Remarkably, study after study has failed to turn up appreciable effects of the shared environment - often to the shock and dismay of the researchers themselves, who started out convinced that the nongenetic variation in personality had to come from the family. First, they've found, adult siblings are equally similar whether they grew up together or apart. Second, adoptive siblings are no more similar than two people plucked off the street at random. And third, identical twins who grew up in the same home are no more similar than one would expect from the effects of their shared genes.
Whatever experiences siblings share by growing up in the same home in a given culture makes little or no difference in the kind of people they turn out to be. The implications, drawn out most clearly by Judith Rich Harris in her 1998 book ''The Nurture Assumption,'' are mind-boggling. According to a popular saying, ''as the twig is bent, so grows the branch. '' Patients in traditional forms of psychotherapy while away their 50 minutes reliving childhood conflicts and learning to blame their unhappiness on how their parents treated them.
Many biographies scavenge through the subject's childhood for the roots of the grown-up's tragedies and triumphs. ''Parenting experts'' make women feel like ogres if they slip out of the house to work or skip a reading of ''Goodnight Moon. '' All these deeply held beliefs will have to be rethought. It's not that parents don't matter at all. Extreme cases of abuse and neglect can leave permanent scars. Skills like reading and playing a musical instrument can be imparted by parents.
And parents affect their children's happiness in the home, their memories of how they were treated, and the quality of the lifelong relationship between parent and child. But parents don't seem to mold their children's intellects, personalities, or overall happiness for the rest of their lives. The implications for science are profound as well. Here is a puzzle: Identical twins growing up together have the same genes, family environments, and peer groups, but the correlations in their traits are only around 50 percent.
Ergo, neither genes nor families nor peer groups, nor the interactions among these factors, can explain what makes them different. Researchers have hunted for other possible causes, such as sibling rivalry or differential treatment by parents, but none has panned out. As with Bob Dylan's Mister Jones, something is happening here but we don't know what it is. My own hunch is that the differences come largely from chance events in development. One twin lies one way in the womb and stakes out her share of the placenta, the other has to squeeze around her.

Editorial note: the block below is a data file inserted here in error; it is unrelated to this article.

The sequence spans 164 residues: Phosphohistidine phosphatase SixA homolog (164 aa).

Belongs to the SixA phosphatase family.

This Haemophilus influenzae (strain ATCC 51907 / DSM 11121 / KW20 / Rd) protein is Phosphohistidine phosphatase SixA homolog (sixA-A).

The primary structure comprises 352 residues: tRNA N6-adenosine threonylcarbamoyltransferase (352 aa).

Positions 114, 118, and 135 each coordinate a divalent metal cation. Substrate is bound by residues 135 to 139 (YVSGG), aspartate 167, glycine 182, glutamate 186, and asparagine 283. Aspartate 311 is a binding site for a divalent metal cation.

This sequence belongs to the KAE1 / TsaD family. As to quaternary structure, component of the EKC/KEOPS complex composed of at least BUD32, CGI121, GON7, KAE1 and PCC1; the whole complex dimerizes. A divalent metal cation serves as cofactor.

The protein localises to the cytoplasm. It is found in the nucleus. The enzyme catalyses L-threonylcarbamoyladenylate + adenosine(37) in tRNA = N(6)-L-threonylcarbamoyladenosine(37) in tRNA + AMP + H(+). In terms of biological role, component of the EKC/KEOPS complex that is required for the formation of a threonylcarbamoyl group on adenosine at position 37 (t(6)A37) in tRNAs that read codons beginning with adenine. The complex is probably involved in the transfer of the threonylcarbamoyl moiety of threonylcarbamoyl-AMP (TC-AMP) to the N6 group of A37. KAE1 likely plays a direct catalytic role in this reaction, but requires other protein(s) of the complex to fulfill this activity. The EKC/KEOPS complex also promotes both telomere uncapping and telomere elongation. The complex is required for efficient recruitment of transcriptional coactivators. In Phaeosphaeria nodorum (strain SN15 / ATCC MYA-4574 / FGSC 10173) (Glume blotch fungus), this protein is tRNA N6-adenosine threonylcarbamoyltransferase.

A cosmic ray mutates a stretch of DNA, a neurotransmitter zigs instead of zags, the growth cone of an axon goes left instead of right, and one person's brain might gel into a slightly different configuration from another's, regardless of their genes. If chance in development is to explain the less-than-perfect similarity of identical twins, it says something interesting about development in general. One can imagine a developmental process in which millions of small chance events cancel one another out, leaving no difference in the end product.
One can imagine a different process in which a chance event could derail development entirely, or send it on a chaotic path resulting in a freak or a monster. Neither of these results occurs with a pair of identical twins. They are distinct enough that our instruments can pick up the differences, yet both are healthy instances of that staggeringly improbable, exquisitely engineered system we call a human being. The development of organisms must use complex feedback loops rather than prespecified blueprints.
Random events can divert the trajectory of growth, but the trajectories are confined within an envelope of functioning designs for the species. These profound questions are not about nature vs. nurture. They are about nurture vs. nurture: about what, exactly, are the nongenetic causes of personality and intelligence. But the questions would never have come to light if researchers had not first taken measures to factor out the influence of nature, by showing that correlations between parents and children cannot glibly be attributed to parenting but might be attributable to shared genes.
That was the first step that led them to measure the possible effects of parenting empirically, rather than simply assuming that those effects had to be all-powerful. The human brain has been called the most complex object in the known universe. No doubt many hypotheses that pit nature against nurture as a dichotomy, or that fail to distinguish the ways in which they might interact, will turn out to be simplistic or wrong.
But that complexity does not mean we should fuzz up the issues by saying that it's all just too complicated to think about, or that some hypotheses should be treated a priori as necessarily true, necessarily false, or too dangerous to mention. As with other complex phenomena like inflation, cancer, and global warming, when it comes to the development of a human being we have no choice but to try to disentangle the causes. Steven Pinker is Peter de Florez Professor of Psychology at MIT and author of ''The Language Instinct,'' and ''How the Mind Works